Have you enjoyed my blogging about technology and education? I was interviewed by Tim Muma about that topic for a podcast on LJN Radio if you’d like to hear more.
Because of the way that human beings interact with laptops, studies indicate that students who take notes on laptops don’t learn nearly as much as those who write out their notes on paper.
This learning differential doesn’t exist only because students are distracted while working on their laptops. It’s actually the use of the laptop itself. Students taking notes on a laptop attempt to capture everything that’s being said, so that they’re acting more like passive recipients of information — like stenographers — rather than thinking about the lecture.
On the other hand, students who take notes on paper have to think about what they’re writing down because they can’t possibly capture everything. That means they’re more cognitively engaged with the lecture material than the laptop note taker. Even a week later, students who took notes on paper scored higher on tests for both conceptual and factual content than laptop note takers.
But in addition to this difference, students taking notes on laptops are indeed distracted by other things on their laptops: according to other studies, 40% of the time students are looking at non-course related material while in class if they’re using a laptop, like Facebook, email, and chats.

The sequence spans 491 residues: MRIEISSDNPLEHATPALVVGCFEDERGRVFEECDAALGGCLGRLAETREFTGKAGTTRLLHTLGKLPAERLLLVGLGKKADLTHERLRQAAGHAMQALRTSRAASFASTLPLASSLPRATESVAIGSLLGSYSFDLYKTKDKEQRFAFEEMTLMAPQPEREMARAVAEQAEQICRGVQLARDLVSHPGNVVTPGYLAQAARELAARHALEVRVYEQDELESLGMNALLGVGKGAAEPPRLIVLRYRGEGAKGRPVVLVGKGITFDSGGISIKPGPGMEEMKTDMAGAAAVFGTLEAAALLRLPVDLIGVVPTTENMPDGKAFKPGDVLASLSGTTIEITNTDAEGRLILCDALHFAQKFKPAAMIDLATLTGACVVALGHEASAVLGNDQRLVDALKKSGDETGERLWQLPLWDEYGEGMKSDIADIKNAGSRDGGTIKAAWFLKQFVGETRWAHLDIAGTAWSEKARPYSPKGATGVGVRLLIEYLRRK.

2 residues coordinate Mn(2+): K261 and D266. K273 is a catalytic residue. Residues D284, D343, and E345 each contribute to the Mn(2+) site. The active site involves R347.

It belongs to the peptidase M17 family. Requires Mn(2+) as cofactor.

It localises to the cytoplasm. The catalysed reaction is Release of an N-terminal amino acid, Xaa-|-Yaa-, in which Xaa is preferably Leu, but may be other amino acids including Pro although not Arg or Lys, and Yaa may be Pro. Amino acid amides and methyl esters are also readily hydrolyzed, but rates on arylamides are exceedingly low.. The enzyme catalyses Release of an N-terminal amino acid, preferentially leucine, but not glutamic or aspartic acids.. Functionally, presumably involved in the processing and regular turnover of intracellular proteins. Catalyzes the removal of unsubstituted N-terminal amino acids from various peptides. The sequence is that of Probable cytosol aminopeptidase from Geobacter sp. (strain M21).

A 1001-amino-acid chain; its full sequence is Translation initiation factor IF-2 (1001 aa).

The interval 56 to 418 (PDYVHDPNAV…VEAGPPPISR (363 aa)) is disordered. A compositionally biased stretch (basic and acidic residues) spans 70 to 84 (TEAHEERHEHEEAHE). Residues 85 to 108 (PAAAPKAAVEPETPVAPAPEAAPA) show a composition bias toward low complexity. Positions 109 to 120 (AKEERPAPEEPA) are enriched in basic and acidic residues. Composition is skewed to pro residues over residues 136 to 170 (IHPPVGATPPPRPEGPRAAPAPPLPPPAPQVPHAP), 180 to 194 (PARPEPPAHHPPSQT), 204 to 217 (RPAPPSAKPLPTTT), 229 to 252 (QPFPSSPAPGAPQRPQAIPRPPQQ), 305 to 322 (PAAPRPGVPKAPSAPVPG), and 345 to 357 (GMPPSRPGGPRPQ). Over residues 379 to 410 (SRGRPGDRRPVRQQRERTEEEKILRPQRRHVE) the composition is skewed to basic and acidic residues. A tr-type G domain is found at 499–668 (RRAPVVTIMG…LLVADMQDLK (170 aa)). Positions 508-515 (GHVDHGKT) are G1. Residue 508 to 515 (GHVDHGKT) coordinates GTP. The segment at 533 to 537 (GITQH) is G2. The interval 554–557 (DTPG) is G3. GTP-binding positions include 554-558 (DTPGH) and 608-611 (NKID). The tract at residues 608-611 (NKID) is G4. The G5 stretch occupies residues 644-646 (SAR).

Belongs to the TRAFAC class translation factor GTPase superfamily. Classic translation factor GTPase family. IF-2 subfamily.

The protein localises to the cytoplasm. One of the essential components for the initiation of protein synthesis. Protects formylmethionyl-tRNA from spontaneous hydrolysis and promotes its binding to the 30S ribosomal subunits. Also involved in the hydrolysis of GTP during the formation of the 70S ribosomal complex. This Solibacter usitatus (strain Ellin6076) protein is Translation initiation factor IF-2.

These bad practices disseminate throughout educational institution. Because students aren’t learning as much, they complain about the quality of their education (a result noted in one study). School administrators listen to these student complaints and attempt to address outmoded instructional methods.
To appear innovative, they then spend a lot of money on educational technology that puts learning onto a screen. Schools then have to spend millions of dollars on this tech so have to adjunctify the faculty pool, which further degrades instructional quality. The problem is not that adjunct instructors are bad instructors, but that they are badly paid and badly overworked.
As a result, we have a higher educational system that everyone says is “broken” because of “outmoded instructional methods” but that no one thought was “broken” until relatively recently (say, the last fifteen to twenty years).
The real fix: shut off the laptop and take notes on paper. Just read the study.
Some great points made during a LinkedIn discussion about these ideas:
- Handwriting on a tablet may well be a good middle way between typing on a computer and handwriting notes on a pad and paper, if you can get a good app for that. I haven’t had any luck, but this tech is continually evolving. I get the impression others have. I use an iPad Air.
- There is neuroscience supporting the idea that your brain processes things differently when handwriting as opposed to typing, so this difference may also be related to how our brains and bodies work together. In fact, different areas of the brain are activated with printing out by hand compared to writing in cursive, so even different types of handwriting matter.
- The study is just about one specific activity — note taking — so of course wouldn’t necessarily apply to group work and other tasks that require more engagement than passive recording of notes on a keyboard.
- There are always exceptions. Some students need the support provided by electronic devices when note taking. Let’s just be careful not to define the rule by its exceptions.